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Math Help - Partial Derivatives Of Composite Function

  1. #1
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    Partial Derivatives Of Composite Function

    Question: Let  x(t_1, t_2) = t_1 e^{t_2}, y(t_1, t_2) = t_1^2 + sin(t_1 t_2) . Let  f(x,y) be a differentiable function  f: \mathbb{R}^2 \rightarrow \mathbb{R} . Let  g(t_1, t_2) = f( x(t_1, t_2), y(t_1, t_2) ) . Express  \frac{ \partial g}{\partial t_1} (1,0) in terms of partial derivatives of  f .

    My Solution: Let  h: \mathbb{R}^2 \rightarrow \mathbb{R}^2 be defined as  h(t_1, t_2) = (x(t_1,t_2), y(t_1, t_2)) = (t_1e^{t_2}, t_1^2 + sin(t_1 t_2)) . Then  g(t_1, t_2) = f(x(t_1, t_2), y(t_1, t_2)) = f(h(t_1, t_2)) . Note that  f is differentiable and so is  h , because its component functions are differentiable. Thus their composition,  f(h(t_1,t_2)) = g(t_1, t_2) is differentiable. Note that  dfh(1,0) = df(h(1,0)) dh(1,0) . Observe that  dfh(1,0) = \begin{pmatrix} \frac{\partial fh}{\partial t_1}(1, 0) & \frac{\partial fh}{\partial t_2} (1,0) \end{pmatrix} .


    We also know that  df(h(1,0)) = \begin{pmatrix} \frac{\partial f}{\partial x} h(1,0) & \frac{\partial f}{\partial y} h(1,0) \end{pmatrix} and dh(1,0) = \begin{pmatrix} 1 & 2\\ 1 & 1 \end{pmatrix} .

    Thus  \begin{pmatrix} \frac{\partial fh}{\partial t_1}(1,0) & \frac{\partial fh}{\partial t_2} (1,0) \end{pmatrix} = \begin{pmatrix} \frac{\partial f}{\partial x} h(1,0) & \frac{\partial f}{\partial y} h(1,0) \end{pmatrix} \begin{pmatrix} 1 & 2\\ 1 & 1 \end{pmatrix}

     = \begin{pmatrix}  \frac{\partial f}{\partial x}(1,0) + \frac{\partial  f}{\partial y}(1,0) & 2 \frac{\partial f}{\partial x}(1,0) +  \frac{\partial f}{\partial y}(1,0) \end{pmatrix}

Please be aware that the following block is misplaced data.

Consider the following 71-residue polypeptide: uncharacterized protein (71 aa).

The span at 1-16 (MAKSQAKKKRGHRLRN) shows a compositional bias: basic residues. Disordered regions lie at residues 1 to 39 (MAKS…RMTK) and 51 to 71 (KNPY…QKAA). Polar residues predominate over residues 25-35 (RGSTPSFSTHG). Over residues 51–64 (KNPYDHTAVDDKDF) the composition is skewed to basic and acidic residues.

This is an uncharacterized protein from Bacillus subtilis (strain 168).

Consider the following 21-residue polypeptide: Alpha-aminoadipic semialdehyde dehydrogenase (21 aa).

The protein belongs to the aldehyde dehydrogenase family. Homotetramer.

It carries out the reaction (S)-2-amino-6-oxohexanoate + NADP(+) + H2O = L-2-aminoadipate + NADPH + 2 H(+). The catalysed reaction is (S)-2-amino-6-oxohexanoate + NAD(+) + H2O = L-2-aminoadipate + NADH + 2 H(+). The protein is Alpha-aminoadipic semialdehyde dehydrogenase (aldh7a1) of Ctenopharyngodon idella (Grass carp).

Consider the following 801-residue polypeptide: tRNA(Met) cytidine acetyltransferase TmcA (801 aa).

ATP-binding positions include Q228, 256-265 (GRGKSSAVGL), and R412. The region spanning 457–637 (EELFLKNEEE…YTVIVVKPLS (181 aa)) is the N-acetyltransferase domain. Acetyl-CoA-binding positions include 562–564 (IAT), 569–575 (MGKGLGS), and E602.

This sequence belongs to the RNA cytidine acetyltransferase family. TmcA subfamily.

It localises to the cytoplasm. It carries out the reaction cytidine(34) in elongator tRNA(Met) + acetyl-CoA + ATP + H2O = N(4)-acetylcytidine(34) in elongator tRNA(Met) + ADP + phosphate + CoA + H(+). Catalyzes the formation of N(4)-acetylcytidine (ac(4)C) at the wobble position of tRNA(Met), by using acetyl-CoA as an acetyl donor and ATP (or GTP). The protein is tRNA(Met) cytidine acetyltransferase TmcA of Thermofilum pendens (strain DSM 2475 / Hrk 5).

Thus  \frac{\partial g}{\partial t_1}(1,0) = \frac{\partial fh}{\partial t_1}(1,0) = \frac{\partial f}{\partial x} (1,0) + \frac{\partial f}{\partial y} (1,0) .

    Is this correct? Also, is there a faster way to do this? Also, one last question...are the partial derivatives of f taken with respect to x and y or with respect to t_1 and t_2 ? Or are they just dummy variables that I can interchange?
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  2. #2
    Member HappyJoe's Avatar
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    It looks almost perfect. It sounds like you know what's going on. I didn't check you calculation of dh(1,0), but this is not the hardest part anyway.

    Quote Originally Posted by JG89 View Post
    Thus  \begin{pmatrix} \frac{\partial fh}{\partial t_1}(1,0) & \frac{\partial fh}{\partial t_2} (1,0) \end{pmatrix} = \begin{pmatrix} \frac{\partial f}{\partial x} h(1,0) & \frac{\partial f}{\partial y} h(1,0) \end{pmatrix} \begin{pmatrix} 1 & 2\\ 1 & 1 \end{pmatrix}

     = \begin{pmatrix}  \frac{\partial f}{\partial x}(1,0) + \frac{\partial  f}{\partial y}(1,0) & 2 \frac{\partial f}{\partial x}(1,0) +  \frac{\partial f}{\partial y}(1,0) \end{pmatrix}

    Thus  \frac{\partial g}{\partial t_1}(1,0) = \frac{\partial fh}{\partial t_1}(1,0) = \frac{\partial f}{\partial x} (1,0) + \frac{\partial f}{\partial y} (1,0) .

    Is this correct? Also, is there a faster way to do this? Also, one last question...are the partial derivatives of f taken with respect to x and y or with respect to t_1 and t_2 ? Or are they just dummy variables that I can interchange?
    Note that in the expression

     \begin{pmatrix}  \frac{\partial f}{\partial x}(1,0) +  \frac{\partial  f}{\partial y}(1,0) & 2 \frac{\partial f}{\partial  x}(1,0) +  \frac{\partial f}{\partial y}(1,0) \end{pmatrix}

    you forget to apply h to (1,0) (so that instead of e.g.  \frac{\partial f}{\partial x}(1,0), you want \frac{\partial f}{\partial x}h(1,0) ).

    As for a faster way of solving this, I guess you could save a wee bit of time, but it's not a method I would utilize in a small problem like this. Specifically, you are being asked only for \frac{\partial g}{\partial t_1}. For calculating this, you do not need the second column of the matrix for dh(1,0), so you could save yourself some work by calculating only the first column.

    In this problem, the partial derivatives of f are being taken with respect to the variables x and y. Since x and y are, in turn, functions of the variables t_1,t_2, you could also consider f as a function of t_1 and t_2. But the partial derivatives of f with respect to t_1 and t_2 will be completely different from the partial derivatives of f with respect to x and y.
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